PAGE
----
In the case of Texas law, possession of drug paraphernalia is a separate criminal charge.
What exactly is illegal drug paraphernalia?
Drug Paraphernalia is defined as any item that can be used as a drug processing, packaging, or consumption mechanism, as defined in the Health and Safety Code, Chapter 481. Texas Controlled Substances Act, Section 481.125. This includes items you can legally purchase in “Smoke Shops” or could even include common household items such as scales, cans/bottles, spoons, bowls, envelopes or bags. The more common paraphernalia charges are generally items such as pipes, rolling papers, cans and bongs. The statute classifies the following items as paraphernalia is a person knowingly or intentionally posses an item (drug paraphernalia) with the intent to use to: plant, propagate, cultivate, grow, harvest, manufacture, compound, convert, produce, process, prepare, test, analyze, pack, repack, store, contain, or conceal a controlled substance.
What is the Penalty for Possession of Drug Paraphernalia in Texas?
Simple possession of drug paraphernalia is a Class C Misdemeanor, which carries a penalty of fines up to $500.
Distribution or possession with intent to distribute or sell drug paraphernalia is a Class A misdemeanor, which can result in up to a year in jail.
Second offense penalties can result in enhanced charges and jail time.
Selling drug paraphernalia to someone under 18 years of age is classified as a State Jail Felony.
Will My Drivers License be Suspended?
Many people do not realize that a drug conviction of any type will lead to a Driver’s License suspension. Even if you were NOT operating a motor vehicle at the time of the alleged offense, the Driver’s License suspension will apply if you are convicted. If your case is not dismissed or you do not obtain deferred adjudication probation, you will lose your license for 180 days if you are over 21. If you are under 21, you may lose your license for one year. A conviction for any of the following offenses will result in an automatic Drive’s License suspension: Possession of Marijuana, Possession of Drug Paraphernalia, Possession of a Controlled Substance or Possession of a Dangerous Drug case.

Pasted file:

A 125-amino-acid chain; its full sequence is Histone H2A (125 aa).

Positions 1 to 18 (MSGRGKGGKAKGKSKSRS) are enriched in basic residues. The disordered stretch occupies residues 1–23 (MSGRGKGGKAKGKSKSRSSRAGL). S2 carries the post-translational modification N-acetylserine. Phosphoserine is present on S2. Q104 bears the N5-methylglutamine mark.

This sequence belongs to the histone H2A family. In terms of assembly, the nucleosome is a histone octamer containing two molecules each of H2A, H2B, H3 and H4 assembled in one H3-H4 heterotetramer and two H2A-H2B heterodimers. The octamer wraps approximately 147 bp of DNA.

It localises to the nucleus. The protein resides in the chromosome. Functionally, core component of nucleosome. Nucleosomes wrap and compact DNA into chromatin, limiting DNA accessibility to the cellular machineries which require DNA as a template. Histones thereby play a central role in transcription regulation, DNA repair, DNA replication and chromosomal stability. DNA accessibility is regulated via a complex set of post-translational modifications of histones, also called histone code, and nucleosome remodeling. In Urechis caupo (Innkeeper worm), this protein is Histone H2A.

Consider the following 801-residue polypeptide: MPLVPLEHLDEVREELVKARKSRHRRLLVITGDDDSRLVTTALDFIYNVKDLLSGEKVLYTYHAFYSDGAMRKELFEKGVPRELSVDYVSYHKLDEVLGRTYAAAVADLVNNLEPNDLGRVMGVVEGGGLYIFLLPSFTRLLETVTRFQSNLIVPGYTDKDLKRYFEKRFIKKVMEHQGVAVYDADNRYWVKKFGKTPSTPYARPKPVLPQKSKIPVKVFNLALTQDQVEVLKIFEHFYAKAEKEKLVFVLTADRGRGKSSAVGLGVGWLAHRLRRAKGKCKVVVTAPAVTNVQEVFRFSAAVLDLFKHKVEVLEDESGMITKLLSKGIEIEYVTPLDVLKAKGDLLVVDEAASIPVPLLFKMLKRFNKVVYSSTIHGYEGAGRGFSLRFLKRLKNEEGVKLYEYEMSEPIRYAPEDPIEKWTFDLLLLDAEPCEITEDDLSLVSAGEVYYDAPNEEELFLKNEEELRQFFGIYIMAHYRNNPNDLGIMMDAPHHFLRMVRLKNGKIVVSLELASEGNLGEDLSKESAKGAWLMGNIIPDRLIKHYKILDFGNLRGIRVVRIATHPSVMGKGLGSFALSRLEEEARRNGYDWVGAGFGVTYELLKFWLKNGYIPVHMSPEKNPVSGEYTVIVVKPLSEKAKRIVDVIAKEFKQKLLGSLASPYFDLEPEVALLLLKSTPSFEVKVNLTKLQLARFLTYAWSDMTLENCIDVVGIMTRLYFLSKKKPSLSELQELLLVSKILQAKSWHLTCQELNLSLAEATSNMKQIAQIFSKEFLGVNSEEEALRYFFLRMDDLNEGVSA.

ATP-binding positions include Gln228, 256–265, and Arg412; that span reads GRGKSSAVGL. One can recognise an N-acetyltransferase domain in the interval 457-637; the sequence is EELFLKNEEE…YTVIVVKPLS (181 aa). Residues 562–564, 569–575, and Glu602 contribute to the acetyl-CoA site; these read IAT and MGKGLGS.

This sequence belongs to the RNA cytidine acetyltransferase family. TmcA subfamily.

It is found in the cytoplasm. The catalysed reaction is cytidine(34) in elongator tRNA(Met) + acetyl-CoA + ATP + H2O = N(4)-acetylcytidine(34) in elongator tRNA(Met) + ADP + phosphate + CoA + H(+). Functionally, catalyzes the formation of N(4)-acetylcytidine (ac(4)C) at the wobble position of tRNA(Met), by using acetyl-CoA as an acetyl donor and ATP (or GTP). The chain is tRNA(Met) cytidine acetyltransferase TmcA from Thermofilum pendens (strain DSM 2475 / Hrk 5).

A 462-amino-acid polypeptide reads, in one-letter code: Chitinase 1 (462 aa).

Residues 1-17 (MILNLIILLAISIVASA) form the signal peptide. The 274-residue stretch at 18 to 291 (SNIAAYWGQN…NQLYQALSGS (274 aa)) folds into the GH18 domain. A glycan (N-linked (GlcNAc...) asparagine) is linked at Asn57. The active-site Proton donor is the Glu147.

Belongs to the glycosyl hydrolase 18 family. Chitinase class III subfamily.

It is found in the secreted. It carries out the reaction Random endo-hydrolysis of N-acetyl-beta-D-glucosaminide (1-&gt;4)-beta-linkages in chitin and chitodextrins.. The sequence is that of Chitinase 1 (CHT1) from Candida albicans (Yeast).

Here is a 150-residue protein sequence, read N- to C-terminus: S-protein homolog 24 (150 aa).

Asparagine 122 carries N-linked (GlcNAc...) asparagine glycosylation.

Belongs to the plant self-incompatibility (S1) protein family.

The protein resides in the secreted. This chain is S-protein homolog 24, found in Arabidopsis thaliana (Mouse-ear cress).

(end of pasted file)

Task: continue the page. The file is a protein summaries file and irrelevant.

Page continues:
Individuals who are convicted of a drug or controlled substance offense will face the following penalties:
- Will have their driver license suspended for 180 days, and
- Are required to complete a 15-hour class in an authorized Drug Education Program for each conviction. (Online courses will not be accepted for this requirement)
Individuals who do not have a driver license at the time of the offense will be denied the issuance of a driver license for 180 days. The 180 days for the denial of issuance, also known as an Order of Prohibition, starts when the individual contacts the Texas Department of Public Safety (DPS) and completes the appropriate form.This form is NOT available online, you must go to a local DPS Office and pick one up in person.
Prior to the renewal or issuance of a driver license, the defendant must:
- Pay the required reinstatement fee and
- Obtain a Financial Responsibility Insurance Certificate (SR-22) from an authorized insurance company then submit to DPS (an SR-22 must be maintained for two years from the date of conviction), and
- Submit to DPS the certificate of completion for the required Drug Education Program. To find the program that is right for you, click here for a list of agencies. Then you must contact that agency directly and register for the class.
To check your driver eligibility with Texas DPS, click here.